Kwasi Kwarteng, Chancellor of the Exchequer (left), James Cleverly, Secretary of State for Foreign, Commonwealth and Development Affairs (right), and Kemi Badenoch, Secretary of State for International Trade and President of the Board of Trade/Photo: UK Government

Meet the three new Black Ministers in UK government

Prime Minister Liz Truss did not waste time to appoint her cabinet after taking over at 10 Downing Street on Tuesday.

The new Conservative British leader named a 31-member cabinet that surprisingly includes three ministers of African origin. These are Kwasi Kwarteng, Chancellor of the Exchequer (finance minister), James Cleverly, Secretary of State for Foreign, Commonwealth and Development Affairs, and Kemi Badenoch, Secretary of State for International Trade and President of the Board of Trade.

The appointments are historic as never before have there been as many as three Black ministers in the cabinet with two of them occupying two of the so-called four “Great Offices of State”.These are senior offices in the UK government: the Prime Minister, Chancellor of the Exchequer, Foreign Secretary and Home Secretary, respectively.

Here’s a brief profile of each of the new Black ministers:

Kwasi Kwarteng │Chancellor of the Exchequer

Akwasi Addo Alfred Kwarteng (born on 26 May 1975), the first Black person to serve as Chancellor of the Exchequer, is the man in charge of the economy.

A member of the Conservative Party, Kwarteng was born in London to Ghanaian parents who had emigrated from Ghana as students in the 1960s. He’s the only child of his parents – Alfred K. Kwarteng, an economist, and Charlotte Boaitey-Kwarteng, a barrister.

The new finance minister, who has been a Member of Parliament since 2010, previously served as Secretary of State for Business, Energy and Industrial Strategy from 2021 to 2022.

Kwasi Kwarteng/Photo: UK Government/Wikipedia

Prior to that, Kwarteng had also served as Under-Secretary of State at the Department for Exiting the European Union, Minister of State for Business, Energy and Clean Growth,

Kwarteng attended the elite Eton College and studied at Cambridge for his bachelors, Harvard University for his masters and then returned to Cambridge where he earned a PhD in economic history in 2000.

Kwarteng is married to Harriet Edwards and the couple have a daughter.

James Spencer Cleverly │ Secretary of State for Foreign Affairs

Born on 4 September 1969 in London to a British father and a mother from Sierra Leone, the British politician and Army Reserve officer has been a member of Parliament since 2015.

Cleverly previously served as Secretary of State for Education from July to September 2022, Co-Chairman of the Conservative Party from 2019 to 2020 and as the member of the London Assembly (AM) from 2008 to 2016.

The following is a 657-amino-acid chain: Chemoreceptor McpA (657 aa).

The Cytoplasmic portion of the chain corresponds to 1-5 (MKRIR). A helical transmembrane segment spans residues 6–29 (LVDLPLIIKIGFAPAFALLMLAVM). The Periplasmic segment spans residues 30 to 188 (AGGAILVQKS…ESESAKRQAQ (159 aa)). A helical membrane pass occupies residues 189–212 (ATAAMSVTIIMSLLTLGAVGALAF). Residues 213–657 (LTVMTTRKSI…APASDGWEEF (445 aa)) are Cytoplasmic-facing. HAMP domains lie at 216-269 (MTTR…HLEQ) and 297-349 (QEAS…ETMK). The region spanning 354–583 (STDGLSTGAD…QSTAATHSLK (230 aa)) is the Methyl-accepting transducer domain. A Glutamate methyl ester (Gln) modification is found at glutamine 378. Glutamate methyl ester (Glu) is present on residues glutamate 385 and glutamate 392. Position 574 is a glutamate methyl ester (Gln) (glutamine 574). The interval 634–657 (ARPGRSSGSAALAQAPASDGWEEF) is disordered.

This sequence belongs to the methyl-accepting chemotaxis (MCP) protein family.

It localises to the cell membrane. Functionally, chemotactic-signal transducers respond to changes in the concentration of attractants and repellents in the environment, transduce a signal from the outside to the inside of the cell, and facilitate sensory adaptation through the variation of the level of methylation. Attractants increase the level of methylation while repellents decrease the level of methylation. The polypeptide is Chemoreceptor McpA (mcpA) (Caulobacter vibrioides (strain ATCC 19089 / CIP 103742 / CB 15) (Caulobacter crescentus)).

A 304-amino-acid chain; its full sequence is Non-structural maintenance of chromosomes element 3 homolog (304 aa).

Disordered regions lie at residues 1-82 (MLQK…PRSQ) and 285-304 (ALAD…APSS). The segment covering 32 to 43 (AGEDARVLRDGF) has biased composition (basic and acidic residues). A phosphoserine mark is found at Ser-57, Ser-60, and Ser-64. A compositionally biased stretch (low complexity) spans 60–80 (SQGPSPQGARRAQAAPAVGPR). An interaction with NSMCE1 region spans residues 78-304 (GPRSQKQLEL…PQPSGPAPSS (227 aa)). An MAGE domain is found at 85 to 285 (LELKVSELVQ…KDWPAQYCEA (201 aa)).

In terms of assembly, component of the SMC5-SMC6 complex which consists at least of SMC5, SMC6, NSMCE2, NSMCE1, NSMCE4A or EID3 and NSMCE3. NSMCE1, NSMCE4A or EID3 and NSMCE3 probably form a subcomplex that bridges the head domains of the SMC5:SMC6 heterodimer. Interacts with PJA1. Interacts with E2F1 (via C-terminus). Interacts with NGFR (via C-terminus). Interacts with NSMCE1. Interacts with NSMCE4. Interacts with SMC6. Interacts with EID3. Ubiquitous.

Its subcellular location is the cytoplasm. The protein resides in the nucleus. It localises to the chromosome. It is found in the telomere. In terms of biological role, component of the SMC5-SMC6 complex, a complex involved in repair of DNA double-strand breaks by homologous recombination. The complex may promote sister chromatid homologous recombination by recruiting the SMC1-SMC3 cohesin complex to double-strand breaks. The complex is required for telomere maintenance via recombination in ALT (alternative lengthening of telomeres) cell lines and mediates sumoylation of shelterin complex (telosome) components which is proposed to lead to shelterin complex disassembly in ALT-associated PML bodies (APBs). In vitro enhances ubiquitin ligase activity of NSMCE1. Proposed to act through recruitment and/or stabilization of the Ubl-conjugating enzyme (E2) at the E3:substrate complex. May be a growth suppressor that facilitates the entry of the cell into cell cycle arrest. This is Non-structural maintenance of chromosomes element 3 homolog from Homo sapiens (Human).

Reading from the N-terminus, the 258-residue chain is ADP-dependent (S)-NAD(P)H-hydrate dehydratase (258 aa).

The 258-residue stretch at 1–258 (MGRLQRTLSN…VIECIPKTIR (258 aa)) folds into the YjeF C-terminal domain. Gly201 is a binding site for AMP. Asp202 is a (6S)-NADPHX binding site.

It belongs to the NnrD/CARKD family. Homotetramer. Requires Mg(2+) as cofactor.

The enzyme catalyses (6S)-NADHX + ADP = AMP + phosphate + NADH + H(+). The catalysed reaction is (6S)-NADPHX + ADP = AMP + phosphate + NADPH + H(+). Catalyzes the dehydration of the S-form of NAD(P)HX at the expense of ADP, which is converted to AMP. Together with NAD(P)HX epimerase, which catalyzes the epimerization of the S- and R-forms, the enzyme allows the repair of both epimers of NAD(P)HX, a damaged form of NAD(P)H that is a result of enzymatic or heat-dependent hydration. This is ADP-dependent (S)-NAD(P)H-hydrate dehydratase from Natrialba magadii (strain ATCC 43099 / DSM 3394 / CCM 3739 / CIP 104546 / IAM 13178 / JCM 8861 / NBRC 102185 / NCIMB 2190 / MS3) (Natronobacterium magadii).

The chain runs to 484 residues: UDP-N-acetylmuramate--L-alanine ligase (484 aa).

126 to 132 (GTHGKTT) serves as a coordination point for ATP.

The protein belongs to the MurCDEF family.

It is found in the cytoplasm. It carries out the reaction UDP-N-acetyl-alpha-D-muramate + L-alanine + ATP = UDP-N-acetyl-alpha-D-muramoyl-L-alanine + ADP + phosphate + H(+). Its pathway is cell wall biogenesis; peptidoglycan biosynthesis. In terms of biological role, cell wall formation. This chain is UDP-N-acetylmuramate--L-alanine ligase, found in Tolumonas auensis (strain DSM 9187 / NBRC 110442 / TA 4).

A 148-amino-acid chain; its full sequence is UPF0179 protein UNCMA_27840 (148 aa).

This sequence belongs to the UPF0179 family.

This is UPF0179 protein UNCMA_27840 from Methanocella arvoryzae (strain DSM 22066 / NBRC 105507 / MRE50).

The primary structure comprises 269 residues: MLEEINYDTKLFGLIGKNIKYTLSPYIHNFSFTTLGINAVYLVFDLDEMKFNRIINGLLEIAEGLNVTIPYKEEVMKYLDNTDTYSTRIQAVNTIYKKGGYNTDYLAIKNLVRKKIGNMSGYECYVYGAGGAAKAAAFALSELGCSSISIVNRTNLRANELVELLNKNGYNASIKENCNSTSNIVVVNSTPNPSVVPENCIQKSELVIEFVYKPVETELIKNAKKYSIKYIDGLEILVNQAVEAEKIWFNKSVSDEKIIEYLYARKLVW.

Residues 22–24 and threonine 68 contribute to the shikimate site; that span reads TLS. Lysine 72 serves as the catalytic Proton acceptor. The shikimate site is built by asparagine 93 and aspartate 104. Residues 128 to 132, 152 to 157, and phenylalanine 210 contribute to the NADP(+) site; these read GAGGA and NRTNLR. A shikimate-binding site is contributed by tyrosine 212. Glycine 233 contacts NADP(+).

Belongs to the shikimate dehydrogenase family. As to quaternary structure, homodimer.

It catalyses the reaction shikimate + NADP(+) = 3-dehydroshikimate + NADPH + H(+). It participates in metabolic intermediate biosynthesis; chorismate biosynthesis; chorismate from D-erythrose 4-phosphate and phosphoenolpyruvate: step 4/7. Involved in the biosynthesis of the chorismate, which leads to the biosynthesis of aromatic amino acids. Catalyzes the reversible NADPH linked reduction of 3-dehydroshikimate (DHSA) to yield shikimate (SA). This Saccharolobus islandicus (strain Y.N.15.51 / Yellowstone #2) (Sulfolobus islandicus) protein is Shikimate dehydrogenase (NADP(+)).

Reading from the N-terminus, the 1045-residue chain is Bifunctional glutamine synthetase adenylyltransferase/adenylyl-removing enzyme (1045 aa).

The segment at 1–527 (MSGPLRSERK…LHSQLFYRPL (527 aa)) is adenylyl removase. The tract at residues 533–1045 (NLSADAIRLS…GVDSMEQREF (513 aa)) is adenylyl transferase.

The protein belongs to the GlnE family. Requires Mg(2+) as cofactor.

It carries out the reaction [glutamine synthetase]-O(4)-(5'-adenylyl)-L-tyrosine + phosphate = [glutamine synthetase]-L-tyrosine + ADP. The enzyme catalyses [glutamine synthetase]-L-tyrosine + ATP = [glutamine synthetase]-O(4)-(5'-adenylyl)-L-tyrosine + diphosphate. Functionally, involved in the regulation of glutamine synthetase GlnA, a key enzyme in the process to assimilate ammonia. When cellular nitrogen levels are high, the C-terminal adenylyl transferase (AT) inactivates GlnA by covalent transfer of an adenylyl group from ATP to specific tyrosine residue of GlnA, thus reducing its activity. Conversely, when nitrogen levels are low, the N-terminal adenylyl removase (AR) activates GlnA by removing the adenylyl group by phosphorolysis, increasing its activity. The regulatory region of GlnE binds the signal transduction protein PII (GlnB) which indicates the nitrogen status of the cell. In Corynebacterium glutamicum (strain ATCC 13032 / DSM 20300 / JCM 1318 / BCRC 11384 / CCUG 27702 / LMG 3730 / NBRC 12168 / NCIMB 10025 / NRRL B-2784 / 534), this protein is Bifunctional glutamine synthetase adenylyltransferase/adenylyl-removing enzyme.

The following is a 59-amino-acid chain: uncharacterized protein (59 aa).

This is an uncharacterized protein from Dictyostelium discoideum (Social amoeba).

James Cleverly/Photo: Richard Townshend/UK Parliament/Wikipedia

Cleverly was in the army but his military career was cut short by a leg injury in 1989. He went on to gain a bachelor’s degree in Hospitality Management from the Polytechnic of West London. He is a lieutenant colonel in the Reserve Army.

After graduating, Cleverly worked variously positions for several publishing companies before co-founding the web publishing company Point and Fire in 2007.

Cleverly stood unsuccessfully in a number of elections before he was elected into the UK Parliament in 2015 general election.

Cleverly is married to Susannah Sparks and the couple have two sons.

Kemi Badenoch │Secretary of State for Trade

Olukemi Olufunto Badenoch (née Adegoke) was born on 2 January 1980 in London to Nigerian parents. Her father, Femi Adegboke, was a medical doctor and her mother, Feyi Adegoke, is a professor of physiology.

Badenoch’s spent part of her childhood in Lagos, Nigeria, and in the United States. She returned to the UK at the age of 16 to live with a friend of her mother’s owing to the deteriorating political and economic situation in Nigeria which had affected her family.

Kemi Badenoch/Photo: UK Government/Wikipedia

After graduating from the University of Sussex, she worked as a software engineer at Logica before studying law at Birkbeck, University of London. Badenoch later pursued a career in banking, working for the Royal Bank of Scotland Group and Coutts.

The British politician had previously served as Minister of State for Local Government, Faith and Communities and Minister of State for Equalities from 2021 to 2022.

Although a British citizen and born in the UK, Badenoch stated that she was “to all intents and purposes a first-generation immigrant” during her parliamentary maiden speech. She became MP for Saffron Walden in Essex in 2017, and lists her interests as including engineering and technology, social mobility and integration.

Kemi Badenoch, who is married to surprised many by reaching the last four in the leadership contest in the Conservative Party.

Kemi is married to Hamish Badenoch and they have two daughters and a son.

There’s a fourth minister in the cabinet that has a connection to Africa but who is of Indian origin. Suella Braverman, whose parents came to Britain from Kenya and Mauritius in the 1960s, succeeds Priti Patel as the second ethnic minority home secretary, or interior minister, where she will be responsible for police and immigration.

The new UK government is so unique that three of the country’s four most important ministerial positions are held by persons with connection to Africa.

Sola Jolaoso

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